Matt Moniot Chronicles the Life of a Bus to Speed Up Electrification
June 15, 2020
Before joining GCxN, NREL transportation researcher Matt Moniot did not appreciate how mysterious the life of a bus could be.
Moniot is an NREL specialist in the electrification of cars and other small vehicles. His work focuses on emergent uses, like taxis, ride-hailing vehicles (Uber/Lyft), and autonomous vehicles.
Matt’s research is already complex stuff, but joining GCxN this year exposed him to a whole new world: that of the transit agency.
As research partner for the startup Microgrid Labs (MGL), Moniot is helping develop software for agencies electrifying their fleets.
About a third of the 70,000 transit buses in the United States are operated by agencies that have pledged to go electric. But there are simply not enough tools to help agencies answer myriad questions, such as how many buses to buy, where to put the chargers, which routes should host the electric vehicles.
It’s not a one-to-one trade, and the stakes are high.
“This can be an $800,000- to million-dollar purchase for a transit agency, and without the right specifications, that purchase might not pan out,” said Moniot.
What’s the Life of a Bus?
Every transit agency is different. Every city has its own agency, and they are all run with different levels of data and different management philosophies.
“Buses can go from one route to another route. Each day, the life of a bus can be very different, and sometimes even operators have no idea of the history of a bus,” said Moniot. In addition, there are significant gaps in the data.
Does the bus have to go up and down hills? Does it chug through Wisconsin winters or Louisiana summers? In order to plan, agencies need to model all these factors.
With Moniot’s help, Microgrid Labs is building sophisticated modeling into its software, called EVOPT, to tell transit agencies how to electrify effectively with better data. It includes code developed at NREL’s Center for Integrated Mobility Sciences, within a modeling program called FASTSim.
“It’s our mission at NREL to develop tools that are useful to industry and academia,” said Moniot. “FASTSim is one of the only free and open-source powertrain models out there.”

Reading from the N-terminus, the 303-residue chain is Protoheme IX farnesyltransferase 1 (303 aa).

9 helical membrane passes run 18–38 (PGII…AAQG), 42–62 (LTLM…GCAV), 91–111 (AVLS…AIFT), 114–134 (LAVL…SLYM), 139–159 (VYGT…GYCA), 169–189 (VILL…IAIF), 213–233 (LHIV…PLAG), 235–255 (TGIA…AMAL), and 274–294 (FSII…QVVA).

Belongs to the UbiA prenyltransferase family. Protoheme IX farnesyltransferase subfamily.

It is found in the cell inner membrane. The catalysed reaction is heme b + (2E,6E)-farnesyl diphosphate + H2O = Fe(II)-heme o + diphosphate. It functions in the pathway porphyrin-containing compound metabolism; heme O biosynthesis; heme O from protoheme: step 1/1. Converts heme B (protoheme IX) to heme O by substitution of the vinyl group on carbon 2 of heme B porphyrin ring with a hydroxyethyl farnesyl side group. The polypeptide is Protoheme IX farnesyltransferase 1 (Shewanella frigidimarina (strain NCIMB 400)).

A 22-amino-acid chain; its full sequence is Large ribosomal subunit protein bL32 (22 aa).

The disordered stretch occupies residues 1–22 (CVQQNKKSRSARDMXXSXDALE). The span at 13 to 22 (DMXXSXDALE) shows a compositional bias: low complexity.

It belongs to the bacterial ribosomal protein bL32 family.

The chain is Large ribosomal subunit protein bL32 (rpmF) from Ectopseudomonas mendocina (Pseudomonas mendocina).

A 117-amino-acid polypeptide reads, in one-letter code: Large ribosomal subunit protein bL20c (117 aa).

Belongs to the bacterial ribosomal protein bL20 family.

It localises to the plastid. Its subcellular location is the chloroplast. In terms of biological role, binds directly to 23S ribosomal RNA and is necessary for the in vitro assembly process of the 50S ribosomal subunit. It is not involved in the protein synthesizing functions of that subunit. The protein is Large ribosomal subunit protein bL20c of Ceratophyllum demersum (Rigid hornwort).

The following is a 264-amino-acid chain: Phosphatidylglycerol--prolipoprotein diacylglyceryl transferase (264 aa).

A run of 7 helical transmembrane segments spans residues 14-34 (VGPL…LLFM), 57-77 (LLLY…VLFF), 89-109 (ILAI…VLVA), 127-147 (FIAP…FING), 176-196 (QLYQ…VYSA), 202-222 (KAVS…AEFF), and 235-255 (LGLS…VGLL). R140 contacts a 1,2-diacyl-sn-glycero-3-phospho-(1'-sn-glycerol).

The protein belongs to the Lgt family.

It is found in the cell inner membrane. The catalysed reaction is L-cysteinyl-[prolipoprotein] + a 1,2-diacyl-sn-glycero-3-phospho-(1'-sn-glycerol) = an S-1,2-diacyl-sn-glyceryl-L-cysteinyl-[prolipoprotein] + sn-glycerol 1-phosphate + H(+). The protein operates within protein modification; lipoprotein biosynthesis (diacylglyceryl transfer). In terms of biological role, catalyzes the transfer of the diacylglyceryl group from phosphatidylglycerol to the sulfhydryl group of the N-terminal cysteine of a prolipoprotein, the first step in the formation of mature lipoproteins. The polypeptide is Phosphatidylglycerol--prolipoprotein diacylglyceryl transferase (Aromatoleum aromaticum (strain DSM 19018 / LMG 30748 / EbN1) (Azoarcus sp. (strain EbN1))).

As a team member developing FASTSim, Moniot first met the Microgrid Labs team when they emailed NREL’s help desk. He answered queries that helped them build off of the NREL code. When MGL was accepted into the GCxN program, Moniot signed on to continue the work.
Data Loggers on Steroids
In order for Microgrid Labs to help transit agencies make these decisions, the model needed more physics.
Most information about transit buses comes from relatively simple data collection. Loggers now collect data on some basic stats: where buses are, and how fast they are going.
To more accurately predict the energy needs of a bus, though, the MGL research team has created bigger and better data loggers – “very skunkworks stuff,” as Moniot says, the prototypes stuck into Otterbox cell phone covers. “That’s the cheapest way we could do it,” he says.
The project is currently testing the prototype data loggers with a transit agency in Boulder County, Colorado, for some trial runs.
The agency, Via Mobility, serves a population with limited mobility. Since the buses run on routes covering the Denver-Boulder area, the data loggers will be able to more closely model hills and slopes that inform a bus’ energy requirements.
With more information about terrain, MGL should be able to tell transit agencies how best to deploy their buses.
NREL’s Mission Expands with GCxN
With all GCxN projects, the research done in conjunction with startups feeds back into the knowledge base of the larger lab. The pairing of researchers and startups helps NREL, which can shape its research and commercialization strategies with more awareness of what’s going on in the market.
For Moniot, specifically, working on the MGL project has opened his eyes to the challenges faced by transit agencies around the country, both technologically and also economically, as they electrify.
“Transit agencies are more than just a collection of big vehicles. It’s a whole other way of operating,” he said. “Each one is different, with its own philosophy and ambitions about electrification.”
“It’s this Wild West of low funding, but with a really important mission of coverage to communities. I’m glad I’ve been able to participate,” he says.
Learn more about NREL’s transportation research here.